We agreed on one indisputable fact: that need exists and it is, indeed, perpetual. We will never get to the point where everyone has all of this - governance, fund-raising, volunteer management, etc. - figured out. That day will never come.
My friend and I don't disagree - on this and most things nonprofit. But this brief discussion hit a nerve for me, which is connected to my vision for the sector in our state and our community:
We must move beyond '101.'In saying this, I am not denying the need to make available basic information about nonprofit management and leadership. Those needs are real and legitimate. However, we need to go a step further. We need to go several steps further.
One of the most obvious reasons that '101' needs continue to exist is the often high turnover in nonprofit organizations and their boards. A significant percentage of that turnover is within our power to impact.
We leave our organizations because we burn out. The work is hard, the hours are long, the toolbox is empty. We don't have the resources we need to succeed. We lack access to processes, examples, and knowledge to take the next step toward our mission.
We don't know what comes after the 101.
We rely on the same old - basic - approaches that are never meant to lead us to mission fulfillment. So guess what: we never get there. Instead, we spin our wheels, dog paddle through the days, and wonder why we never get any closer to the horizon.
There is another turnover factor over which we have control. That perpetual '101' focus is boring. We burn out our boards (and our staff and volunteers) because they can't see the impact of their efforts. We gravitate toward nonprofit work because we want to be part of the drive to the horizon - we want to make a difference, even if we know our specific part of that effort is measured in inches rather than the miles needed to get there.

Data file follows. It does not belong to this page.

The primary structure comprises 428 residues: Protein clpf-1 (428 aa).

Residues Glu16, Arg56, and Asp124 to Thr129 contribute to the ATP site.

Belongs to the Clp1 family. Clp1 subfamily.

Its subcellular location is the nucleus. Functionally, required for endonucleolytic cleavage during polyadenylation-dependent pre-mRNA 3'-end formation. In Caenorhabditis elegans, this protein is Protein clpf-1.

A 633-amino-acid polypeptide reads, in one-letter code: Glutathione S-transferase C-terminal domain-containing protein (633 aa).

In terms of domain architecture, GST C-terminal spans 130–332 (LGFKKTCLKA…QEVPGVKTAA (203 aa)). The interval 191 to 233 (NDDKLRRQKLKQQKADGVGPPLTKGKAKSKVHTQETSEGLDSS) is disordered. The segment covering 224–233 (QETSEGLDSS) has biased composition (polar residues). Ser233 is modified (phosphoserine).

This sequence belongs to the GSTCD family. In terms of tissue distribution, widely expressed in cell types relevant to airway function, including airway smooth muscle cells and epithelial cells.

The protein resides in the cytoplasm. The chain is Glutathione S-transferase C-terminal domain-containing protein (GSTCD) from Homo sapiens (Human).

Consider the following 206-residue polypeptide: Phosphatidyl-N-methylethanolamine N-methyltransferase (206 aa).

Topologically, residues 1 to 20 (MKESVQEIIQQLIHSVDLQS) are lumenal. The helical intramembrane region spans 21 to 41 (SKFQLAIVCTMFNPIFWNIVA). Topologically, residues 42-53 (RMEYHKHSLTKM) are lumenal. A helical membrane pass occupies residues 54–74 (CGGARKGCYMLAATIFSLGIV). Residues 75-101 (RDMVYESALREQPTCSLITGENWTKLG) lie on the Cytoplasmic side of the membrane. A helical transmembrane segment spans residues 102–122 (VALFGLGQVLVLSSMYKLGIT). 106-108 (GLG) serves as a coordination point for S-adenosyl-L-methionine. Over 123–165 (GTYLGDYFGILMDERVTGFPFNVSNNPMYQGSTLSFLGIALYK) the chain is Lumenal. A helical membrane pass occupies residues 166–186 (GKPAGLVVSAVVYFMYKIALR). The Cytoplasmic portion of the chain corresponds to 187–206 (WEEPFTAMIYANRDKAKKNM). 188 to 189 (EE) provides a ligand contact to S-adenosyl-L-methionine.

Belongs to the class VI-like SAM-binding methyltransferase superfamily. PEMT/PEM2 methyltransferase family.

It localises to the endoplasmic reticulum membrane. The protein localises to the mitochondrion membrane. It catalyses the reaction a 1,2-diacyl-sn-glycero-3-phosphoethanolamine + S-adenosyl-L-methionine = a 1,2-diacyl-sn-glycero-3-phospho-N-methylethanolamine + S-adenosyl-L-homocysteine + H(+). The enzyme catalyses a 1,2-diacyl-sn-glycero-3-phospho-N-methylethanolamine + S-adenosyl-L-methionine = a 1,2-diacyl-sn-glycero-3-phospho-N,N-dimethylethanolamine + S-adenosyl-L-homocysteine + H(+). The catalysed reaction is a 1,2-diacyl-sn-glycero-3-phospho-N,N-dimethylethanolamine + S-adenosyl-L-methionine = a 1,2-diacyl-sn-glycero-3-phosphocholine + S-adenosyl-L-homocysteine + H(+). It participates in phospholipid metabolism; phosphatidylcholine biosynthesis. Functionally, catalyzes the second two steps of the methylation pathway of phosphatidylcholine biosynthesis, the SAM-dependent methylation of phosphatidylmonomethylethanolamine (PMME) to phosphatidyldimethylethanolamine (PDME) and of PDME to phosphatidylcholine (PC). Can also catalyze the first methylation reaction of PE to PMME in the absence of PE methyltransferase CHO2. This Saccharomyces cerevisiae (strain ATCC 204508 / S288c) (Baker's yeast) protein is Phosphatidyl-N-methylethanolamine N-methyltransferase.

We leave because the '101' focus asks very little of our minds. Once we figure out the "10 basic board responsibilities" (if we learn about them at all), we're seldom asked to really stretch in service to our mission. We're not asked to become the community leaders that nonprofit boards are intended to be.
Boards recruit smart, creative, inspired, driven people to serve. Then we drown them in trivia and tasks that put them to sleep. Not that some of those tasks aren't part of those basic responsibilities. But when that's all we ask of our board members, we waste vast amounts of talent. And we burn them out.
This doesn't mean that we ignore those legitimate needs for '101' learning opportunities and resources. It also doesn't mean that we stretch people to the point of breaking - beyond their capabilities, knowledge and interest.
What does mean is nudging, encouraging, inspiring them to find the power to move closer to the vision of a better future that we share and the mission that draws each of us to the work.
It means expecting more than '101'-level work: encouraging and supporting as we embrace growth, develop new capacities, and fill our toolboxes. It means supporting our boards (and our staff and volunteers) when they succeed in that growth. It means supporting them when they stumble in the learning process. It means focusing the lens on that better future and the mission-defined path that we have laid out.
People want to be engaged. They want to be part of something better. They want to learn. They want to not be bored. They want to be partners in success.
They - we - need more than 101.
As the Albany County Boards Initiative moves forward, we undoubtedly will find strong expressed needs for basic board development opportunities. We will work to address those needs in accessible (and, hopefully, more creative) ways. But you can expect me to be up front, asking us as a community to stretch in healthy ways - in ways that move us closer to the strongest, healthiest, most vibrant Laramie that we can create. Making sure we build beyond the 101 - and providing our boards with the experiences and resources to do that - is my special part of this process.